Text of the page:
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babyNP. APRN

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babyNP. has 11 years experience as a APRN and specializes in NICU.

babyNP.'s Latest Activity

  1. While in grad school, we got a lecture from a pediatric endocrine NP. She put forward that if you're not doing an exam on all the body systems, why can't we just skip cardiac or respiratory? The systems are all important for overall health. I don't know the answer for specifics on what to do in your situation, but she told us of many cases where there was an issue but the child and parent didn't have the medical knowledge to recognize that it was an issue. Certainly the annual well child visit should include an exam I would think. The child may not see a medical provider for another full year.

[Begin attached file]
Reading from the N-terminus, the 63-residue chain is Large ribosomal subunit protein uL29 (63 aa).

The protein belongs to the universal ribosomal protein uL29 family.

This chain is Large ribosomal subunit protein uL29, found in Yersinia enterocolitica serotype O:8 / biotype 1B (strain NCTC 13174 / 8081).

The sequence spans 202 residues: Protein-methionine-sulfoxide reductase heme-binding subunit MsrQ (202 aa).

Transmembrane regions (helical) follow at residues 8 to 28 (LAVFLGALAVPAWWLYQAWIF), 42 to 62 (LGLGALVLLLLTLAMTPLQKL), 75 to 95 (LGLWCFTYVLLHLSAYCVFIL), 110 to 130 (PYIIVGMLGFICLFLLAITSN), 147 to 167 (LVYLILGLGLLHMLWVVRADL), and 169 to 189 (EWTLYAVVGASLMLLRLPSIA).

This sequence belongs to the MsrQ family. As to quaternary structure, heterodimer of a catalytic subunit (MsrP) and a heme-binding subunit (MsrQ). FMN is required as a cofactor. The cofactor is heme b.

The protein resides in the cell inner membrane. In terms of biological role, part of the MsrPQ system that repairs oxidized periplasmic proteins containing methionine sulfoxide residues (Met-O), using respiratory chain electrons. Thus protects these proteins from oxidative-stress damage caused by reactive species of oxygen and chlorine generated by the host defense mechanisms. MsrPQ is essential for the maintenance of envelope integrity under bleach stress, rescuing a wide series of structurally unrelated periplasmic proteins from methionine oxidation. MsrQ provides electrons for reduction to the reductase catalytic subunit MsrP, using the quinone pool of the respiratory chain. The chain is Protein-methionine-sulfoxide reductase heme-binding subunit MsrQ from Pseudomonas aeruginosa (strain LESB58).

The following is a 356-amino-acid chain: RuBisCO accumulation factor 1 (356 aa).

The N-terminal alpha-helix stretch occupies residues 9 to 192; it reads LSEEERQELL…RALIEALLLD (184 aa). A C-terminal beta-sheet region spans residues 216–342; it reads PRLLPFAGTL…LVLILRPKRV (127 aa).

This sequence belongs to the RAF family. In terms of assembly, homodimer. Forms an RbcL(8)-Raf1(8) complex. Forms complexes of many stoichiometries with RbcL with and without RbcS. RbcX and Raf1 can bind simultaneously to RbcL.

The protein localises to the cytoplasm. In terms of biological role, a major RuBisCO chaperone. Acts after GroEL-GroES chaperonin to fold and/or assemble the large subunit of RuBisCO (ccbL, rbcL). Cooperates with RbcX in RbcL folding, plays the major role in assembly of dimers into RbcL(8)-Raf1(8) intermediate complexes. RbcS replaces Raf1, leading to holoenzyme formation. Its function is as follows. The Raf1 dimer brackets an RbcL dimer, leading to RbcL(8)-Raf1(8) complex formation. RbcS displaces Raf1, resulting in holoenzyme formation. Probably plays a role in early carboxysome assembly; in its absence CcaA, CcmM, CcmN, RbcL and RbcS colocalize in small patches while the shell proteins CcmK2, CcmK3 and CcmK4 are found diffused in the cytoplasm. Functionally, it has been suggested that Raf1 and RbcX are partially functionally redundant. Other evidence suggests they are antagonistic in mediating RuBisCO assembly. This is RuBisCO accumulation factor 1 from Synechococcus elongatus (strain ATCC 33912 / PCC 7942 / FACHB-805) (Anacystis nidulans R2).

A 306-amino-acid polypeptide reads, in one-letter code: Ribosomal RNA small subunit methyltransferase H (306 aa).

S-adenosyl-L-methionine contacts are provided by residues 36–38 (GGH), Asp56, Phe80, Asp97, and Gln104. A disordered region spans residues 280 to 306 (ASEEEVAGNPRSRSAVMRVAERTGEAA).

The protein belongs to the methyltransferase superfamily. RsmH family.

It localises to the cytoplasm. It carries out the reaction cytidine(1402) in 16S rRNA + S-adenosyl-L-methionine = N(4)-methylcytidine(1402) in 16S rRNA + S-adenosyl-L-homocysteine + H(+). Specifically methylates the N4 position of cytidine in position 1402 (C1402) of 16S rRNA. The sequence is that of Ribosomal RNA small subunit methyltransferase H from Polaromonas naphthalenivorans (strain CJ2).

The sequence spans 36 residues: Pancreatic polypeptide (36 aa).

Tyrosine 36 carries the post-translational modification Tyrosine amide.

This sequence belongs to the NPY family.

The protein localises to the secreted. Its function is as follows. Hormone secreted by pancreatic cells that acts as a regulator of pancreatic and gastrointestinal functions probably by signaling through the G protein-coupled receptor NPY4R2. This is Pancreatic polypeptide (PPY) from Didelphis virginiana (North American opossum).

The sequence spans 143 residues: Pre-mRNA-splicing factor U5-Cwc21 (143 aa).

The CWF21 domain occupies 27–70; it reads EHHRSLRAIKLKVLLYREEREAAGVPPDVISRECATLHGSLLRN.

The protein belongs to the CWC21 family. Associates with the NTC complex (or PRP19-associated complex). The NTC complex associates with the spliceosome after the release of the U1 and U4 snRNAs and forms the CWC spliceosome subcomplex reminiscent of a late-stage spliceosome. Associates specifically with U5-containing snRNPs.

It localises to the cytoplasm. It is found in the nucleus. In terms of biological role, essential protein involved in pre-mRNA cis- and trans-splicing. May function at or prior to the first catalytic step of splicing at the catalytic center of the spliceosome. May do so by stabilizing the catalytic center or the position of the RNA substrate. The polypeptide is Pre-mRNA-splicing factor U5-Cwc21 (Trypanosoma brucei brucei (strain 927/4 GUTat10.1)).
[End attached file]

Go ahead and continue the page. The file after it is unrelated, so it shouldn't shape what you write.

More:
2. babyNP.

    New-York-licensed-NP practicing as RN

    This has been discussed ad nauseam. I don’t know NY law but I do know that as a RN without hospital provider privileges, you can’t override a provider’s orders. All you can do is go through the chain of command (charge RN, nurse manager) if you disagree with the plan of care- but any prudent nurse should be doing that anyway.
  3. babyNP.

    NP Salary